• Use a separate towel for each person in the family.
  • If used, change breast pads regularly
  • Change your bra regularly and wash on high temperatures or iron if possible
  • Anecdotally, some mothers find reducing the level of sugar and yeast in their diet helps.
  • Ensure any teats and dummies that may be used are sterilised after every use and kept sterile until placed in your baby’s mouth.

IMPORTANT – Ask your midwife, health visitor or GP if you think you may have thrush. To make sure that you get rid of thrush infection, both you and your baby need treatment. Usually once treatment begins the pain and other symptoms will begin to improve within 2 or 3 days. It may take longer for full recovery.

Click here for a link to the Breastfeeding Network’s information on thrush.

Tongue Tie

What is a tongue tie?

The frenulum is a piece of skin/tissue that attaches the underside of the tongue to the bottom of the mouth. A tongue tie (also known as ankyloglossia) is where the frenulum is too short or too tight.

How common are tongue ties?

Tongue ties occur in about 1 in 20 babies.

What problems do tongue ties cause?

Most babies with a tongue tie will have no problems at all. They can feed perfectly well and maintain adequate weight gain. Some babies can have problems with breastfeeding and a few have difficulty bottle-feeding. Many parents worry that tongue ties will cause problems with speech later on in life but this is very rare.

Should my baby have his or her tongue tie treated?

If you are worried that a tongue tie might be affecting your baby’s feeding then you should see your midwife or health visitor for information and support. Most babies with a tongue tie do not need any treatment. Some tongue ties stretch over time and some are divided naturally by the baby while putting things in their mouth such as, toys or spoons. If you are experiencing problems with breastfeeding despite support around latch, pain or discomfort then dividing the tongue tie may help.

The National Institute for Health and Clinical Excellence (NICE) guidelines suggest that there is evidence to support dividing tongue ties in babies who are having problems with breast feeding. There is no research suggesting that babies with tongue ties who are bottle feeding will benefit from the procedure. Dividing a tongue tie in a baby carries a small risk of a painful ulcer under the tongue and a very small risk of bleeding that would have to be treated with an operation under general anaesthetic. It would be wrong to put a baby through the discomfort and risks of a tongue tie division where there is no evidence it would be helpful and for this reason we do not divide tongue ties in babies who are bottle fed.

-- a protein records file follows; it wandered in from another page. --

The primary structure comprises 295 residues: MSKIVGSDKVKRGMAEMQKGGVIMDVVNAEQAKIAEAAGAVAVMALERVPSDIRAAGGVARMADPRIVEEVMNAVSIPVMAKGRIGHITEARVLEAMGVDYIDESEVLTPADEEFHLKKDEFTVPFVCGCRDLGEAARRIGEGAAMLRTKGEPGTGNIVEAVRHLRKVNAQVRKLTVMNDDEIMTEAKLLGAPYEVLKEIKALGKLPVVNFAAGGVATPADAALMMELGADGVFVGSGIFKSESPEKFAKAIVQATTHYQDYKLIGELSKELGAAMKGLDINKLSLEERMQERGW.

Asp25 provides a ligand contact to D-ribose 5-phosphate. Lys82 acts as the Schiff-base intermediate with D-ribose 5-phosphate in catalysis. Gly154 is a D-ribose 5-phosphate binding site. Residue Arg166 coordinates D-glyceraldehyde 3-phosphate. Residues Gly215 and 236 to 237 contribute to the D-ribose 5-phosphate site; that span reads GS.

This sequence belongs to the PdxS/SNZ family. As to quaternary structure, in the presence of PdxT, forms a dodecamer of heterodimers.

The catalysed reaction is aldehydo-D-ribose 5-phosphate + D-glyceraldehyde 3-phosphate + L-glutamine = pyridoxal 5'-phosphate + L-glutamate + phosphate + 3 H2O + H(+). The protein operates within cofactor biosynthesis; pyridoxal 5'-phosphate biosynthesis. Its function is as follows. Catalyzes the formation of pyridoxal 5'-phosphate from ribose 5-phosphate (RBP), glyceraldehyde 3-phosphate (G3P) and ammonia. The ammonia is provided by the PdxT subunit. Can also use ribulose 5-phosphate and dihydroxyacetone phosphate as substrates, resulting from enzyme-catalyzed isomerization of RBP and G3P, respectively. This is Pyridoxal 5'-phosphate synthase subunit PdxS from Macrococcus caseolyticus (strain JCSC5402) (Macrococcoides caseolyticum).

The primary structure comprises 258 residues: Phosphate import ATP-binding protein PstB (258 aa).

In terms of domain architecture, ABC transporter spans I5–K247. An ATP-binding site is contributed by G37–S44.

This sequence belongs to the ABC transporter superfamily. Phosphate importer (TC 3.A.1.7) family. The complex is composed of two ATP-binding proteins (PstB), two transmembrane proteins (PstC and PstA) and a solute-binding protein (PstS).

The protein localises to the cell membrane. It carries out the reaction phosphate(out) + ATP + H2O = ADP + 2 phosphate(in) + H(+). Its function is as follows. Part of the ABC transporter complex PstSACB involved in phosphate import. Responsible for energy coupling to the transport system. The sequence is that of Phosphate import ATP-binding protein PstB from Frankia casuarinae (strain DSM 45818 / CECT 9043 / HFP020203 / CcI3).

How do I get my baby an appointment to have his or her tongue tie treated?

In babies (up to 6 months of age) it is possible to divide the tongue tie in the outpatients clinic at Sheffield Children’s hospital. A referral to the hospital is made via your midwife, health visitor or GP.

Weaning baby on to food

Most babies with a tongue tie will wean on to food with no problems

If the problems persist ……..

If your baby is not gaining weight adequately, then please see your GP, as there could be an underlying medical problem. If there are no medical problems and your baby is not putting on weight because of the tongue tie then ask for another appointment to consider tongue tie division; this is, however extremely rare.

If you experience problems when weaning your baby on to solids then referral to a speech and language therapist may be beneficial. Likewise, if you are worried about your child’s speech in the future, referral to a speech and language therapist before dividing the tongue tie is recommended. This is because it is extremely rare for tongue ties to cause problems with speech and it is much more likely that there is a different cause of the speech problems.


Teeth and breastfeeding

Teething can make baby’s gums sore and swollen and feeding may change and he may begin to chew on the nipple to ease discomfort. This is often temporary and will pass and you do not need to stop breastfeeding. Many babies never attempt to bite and often those who try once usually respond to your startled reaction and do not bite again.

If your baby bites more than once, try to stay calm and try to not pull baby off the breast while he is clamping down as this will be painful and cause more damage to the nipple then the bite itself. Instead of pulling your baby off, try pulling your baby in as close as possible to your breast and this may cause him to release the nipple.

You could also try breaking the suction with your little finger to release the nipple and then firmly say “No”. Some mums want to take firm action after a bite and put baby down for a very short period. Trying different feeding positions sometimes help(See Positioning and Attachment)

Please remember your baby associates feeding with the comfort and security of being with you. He does not understand that putting his teeth on your nipple causes you pain. Babies do not bite out of “meanness”. He has to get use to breastfeeding with new teeth and sometimes learning is by trial and error!